She pulled away from him, her anger rearing up like a riderless horse. ‘How would you know? You weren’t there?’
‘No, I wasn’t,’ he agreed. ‘But there was an inquest. People must have looked into what happened—’
‘Other people who weren’t there either.’ The skin was taut across her cheekbones. ‘They don’t know what happened. What I did.’ Her face contracted.
‘Then tell me.’ He looked at her, waiting. ‘Tell me what you did.’
The anger that had flared up so fiercely flickered and died. ‘I made my dad fly that night. He was tired, and he said it was too late, but I made a huge fuss about getting home because I wanted to go to some stupid party. I knew he didn’t want to fly, but I made him—’
The despair in her eyes made his skin sting. This was more than just grief, and the crash had robbed her of more than just her family. It had taken away her trust. Not just that childlike faith shared by everyone that nothing bad could happen to good people, but faith in herself, in the person she’d thought she was.
Shaking his head, he kept his voice gentle but firm. ‘Your dad was the pilot, Frankie. And he decided to fly. It was his decision. Not your mum’s. Not yours. His.’
‘So what are you saying? That it was his fault?’
The anger was back and he caught her wrists again.
‘It was nobody’s fault. Including yours. But you want it to be. Because your guilt is a way of holding on to the people you’ve lost.’ She stared up at him mutely and, loosening his grip, he reached up and stroked her cheek. ‘Or you think it is. But you end up losing them anyway, because you can’t bear thinking about them, talking about them.’
She took a small shuddering breath and, watching her press her hand against her mouth, he felt his throat constrict. But he carried on relentlessly.
‘And I know that’s not what you want. But if you want to remember them you have to accept that what happened wasn’t some sort of cosmic quid pro quo. They didn’t die so you could live. You have to accept that and forgive yourself for not dying.’
Her small, white upturned face was like one of the anemones that grew beneath the walls of his kitchen garden.
‘I don’t know how,’ she whispered.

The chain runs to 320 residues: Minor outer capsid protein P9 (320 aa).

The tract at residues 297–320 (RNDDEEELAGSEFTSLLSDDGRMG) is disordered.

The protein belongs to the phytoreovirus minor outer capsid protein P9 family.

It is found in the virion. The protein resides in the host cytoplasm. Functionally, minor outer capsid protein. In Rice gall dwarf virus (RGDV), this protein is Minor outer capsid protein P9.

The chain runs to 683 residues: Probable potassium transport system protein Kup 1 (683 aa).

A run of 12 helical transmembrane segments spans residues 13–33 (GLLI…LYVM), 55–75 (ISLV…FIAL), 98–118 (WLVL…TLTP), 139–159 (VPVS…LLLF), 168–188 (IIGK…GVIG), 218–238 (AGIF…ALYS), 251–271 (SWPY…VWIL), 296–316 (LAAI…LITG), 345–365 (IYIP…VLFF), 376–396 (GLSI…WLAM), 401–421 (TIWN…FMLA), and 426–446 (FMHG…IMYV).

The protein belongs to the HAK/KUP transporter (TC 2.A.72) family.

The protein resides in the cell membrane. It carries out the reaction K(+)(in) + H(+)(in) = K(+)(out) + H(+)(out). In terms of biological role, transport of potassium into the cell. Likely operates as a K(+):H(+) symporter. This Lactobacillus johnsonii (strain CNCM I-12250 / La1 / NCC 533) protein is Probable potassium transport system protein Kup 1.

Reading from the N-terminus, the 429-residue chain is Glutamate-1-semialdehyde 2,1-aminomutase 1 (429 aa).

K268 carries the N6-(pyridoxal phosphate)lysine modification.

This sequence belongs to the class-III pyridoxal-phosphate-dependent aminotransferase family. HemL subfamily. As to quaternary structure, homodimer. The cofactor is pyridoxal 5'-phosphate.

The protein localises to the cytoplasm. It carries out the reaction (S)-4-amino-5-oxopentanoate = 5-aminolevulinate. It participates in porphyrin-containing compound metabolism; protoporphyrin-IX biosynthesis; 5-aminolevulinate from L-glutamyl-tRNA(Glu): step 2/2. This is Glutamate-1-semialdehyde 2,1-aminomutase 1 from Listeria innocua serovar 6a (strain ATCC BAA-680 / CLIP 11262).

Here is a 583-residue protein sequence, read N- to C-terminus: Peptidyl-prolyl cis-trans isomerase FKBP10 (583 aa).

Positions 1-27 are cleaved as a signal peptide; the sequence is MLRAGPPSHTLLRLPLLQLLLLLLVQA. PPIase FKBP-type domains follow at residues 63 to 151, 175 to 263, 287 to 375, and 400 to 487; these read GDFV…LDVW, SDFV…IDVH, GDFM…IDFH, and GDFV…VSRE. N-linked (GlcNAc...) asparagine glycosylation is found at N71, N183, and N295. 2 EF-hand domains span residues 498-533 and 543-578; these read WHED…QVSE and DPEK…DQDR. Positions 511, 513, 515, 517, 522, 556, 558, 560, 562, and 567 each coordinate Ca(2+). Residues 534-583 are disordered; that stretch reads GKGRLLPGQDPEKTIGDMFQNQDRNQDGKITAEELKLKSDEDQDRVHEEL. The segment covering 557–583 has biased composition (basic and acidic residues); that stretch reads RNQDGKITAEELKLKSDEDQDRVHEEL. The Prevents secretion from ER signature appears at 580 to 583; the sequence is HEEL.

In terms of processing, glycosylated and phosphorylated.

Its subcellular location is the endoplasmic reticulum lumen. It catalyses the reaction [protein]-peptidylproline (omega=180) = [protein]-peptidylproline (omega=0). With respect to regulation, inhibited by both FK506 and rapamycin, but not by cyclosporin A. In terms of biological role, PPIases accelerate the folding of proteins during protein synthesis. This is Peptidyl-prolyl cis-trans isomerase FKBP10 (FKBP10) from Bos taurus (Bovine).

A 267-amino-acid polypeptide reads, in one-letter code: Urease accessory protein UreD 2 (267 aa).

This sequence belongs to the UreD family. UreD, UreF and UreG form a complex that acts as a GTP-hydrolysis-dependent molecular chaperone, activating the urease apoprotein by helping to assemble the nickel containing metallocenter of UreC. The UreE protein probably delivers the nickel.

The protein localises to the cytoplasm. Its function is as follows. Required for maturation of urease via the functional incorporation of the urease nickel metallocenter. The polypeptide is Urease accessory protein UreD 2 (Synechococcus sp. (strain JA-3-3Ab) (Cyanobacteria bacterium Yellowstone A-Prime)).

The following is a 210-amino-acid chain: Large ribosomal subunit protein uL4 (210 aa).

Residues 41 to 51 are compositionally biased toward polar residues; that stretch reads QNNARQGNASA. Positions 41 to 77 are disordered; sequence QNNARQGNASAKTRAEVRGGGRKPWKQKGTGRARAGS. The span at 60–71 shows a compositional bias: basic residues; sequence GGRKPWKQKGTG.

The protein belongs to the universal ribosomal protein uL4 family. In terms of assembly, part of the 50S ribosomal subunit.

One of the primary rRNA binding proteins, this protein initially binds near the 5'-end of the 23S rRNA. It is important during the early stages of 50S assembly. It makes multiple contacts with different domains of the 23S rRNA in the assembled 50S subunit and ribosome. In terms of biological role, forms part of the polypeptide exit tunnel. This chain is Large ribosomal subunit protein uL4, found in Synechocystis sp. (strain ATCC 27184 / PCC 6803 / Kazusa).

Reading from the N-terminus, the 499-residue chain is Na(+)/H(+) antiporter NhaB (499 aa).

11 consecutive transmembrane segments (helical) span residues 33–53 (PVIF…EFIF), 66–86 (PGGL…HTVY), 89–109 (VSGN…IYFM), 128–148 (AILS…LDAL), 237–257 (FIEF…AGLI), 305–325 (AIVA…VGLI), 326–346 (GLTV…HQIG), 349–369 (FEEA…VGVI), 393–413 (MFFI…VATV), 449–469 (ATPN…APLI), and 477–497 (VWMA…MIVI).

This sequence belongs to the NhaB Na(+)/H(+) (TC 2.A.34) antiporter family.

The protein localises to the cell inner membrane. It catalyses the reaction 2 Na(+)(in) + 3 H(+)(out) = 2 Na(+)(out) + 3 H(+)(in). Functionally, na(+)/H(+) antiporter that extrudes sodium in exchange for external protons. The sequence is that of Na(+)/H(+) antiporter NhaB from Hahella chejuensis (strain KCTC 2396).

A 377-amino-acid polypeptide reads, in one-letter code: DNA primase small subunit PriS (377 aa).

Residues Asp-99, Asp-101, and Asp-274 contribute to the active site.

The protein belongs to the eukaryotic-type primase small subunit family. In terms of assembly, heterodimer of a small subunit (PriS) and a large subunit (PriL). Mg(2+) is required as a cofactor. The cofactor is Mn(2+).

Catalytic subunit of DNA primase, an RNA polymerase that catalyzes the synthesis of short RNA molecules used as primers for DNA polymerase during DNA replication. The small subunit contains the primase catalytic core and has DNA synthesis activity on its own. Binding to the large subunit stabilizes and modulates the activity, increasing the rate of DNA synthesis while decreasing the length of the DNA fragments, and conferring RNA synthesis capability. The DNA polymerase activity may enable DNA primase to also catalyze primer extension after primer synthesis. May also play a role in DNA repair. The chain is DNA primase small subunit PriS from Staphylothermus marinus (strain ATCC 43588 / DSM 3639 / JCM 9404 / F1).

‘But I do, sweetheart. Trust me.’ His fingers tightened around hers. ‘You do trust me, don’t you, Frankie?’
‘Yes,’ she whispered. ‘I do.’
‘Then you’ve taken the first step.’
Her face dissolved into tears and, wordlessly, Arlo pulled her against his body, his own eyes burning, his whole being focused on the aim of making the infinite expanse of her grief measurable.
Stroking her hair, he talked soothingly, and finally she breathed out shakily.
‘I’m sorry. I always seem to be crying all over you.’
‘You need to cry.’ Lifting her chin, he kissed her softly on the lips. ‘And I have plenty of shirts.’
She folded her body against his trustingly and he tensed inside. He had asked her to trust him, but why? He didn’t want her trust. He didn’t need that burden. He knew he should move, only his hand kept caressing her hair, and he could feel her soft warmth taking him to a place where cynicism and loneliness didn’t play any part.
But even if that place existed it was not for him, and he lifted his hand as she tilted her head back to look at him.
‘You’d better go and change, then, before we go down to lunch,’ she said, her fingers lightly touching the front of his shirt. ‘I seem to have covered this one in mascara.’
‘Are you sure you want to stay?’
The shaky smile that accompanied her nod was something he couldn’t bear to look at, and he pulled her closer.
‘You’re not responsible for what happened. No one is. Life is cruel and random, but you’re not alone. I meant what I said. I’m here.’
Not for ever, of course. But that was a given. They both knew what this was, and how it would end. And it would end...
TAKING A STEP back from the mirror, Frankie held a breath, her eyes meeting her reflection with silent satisfaction.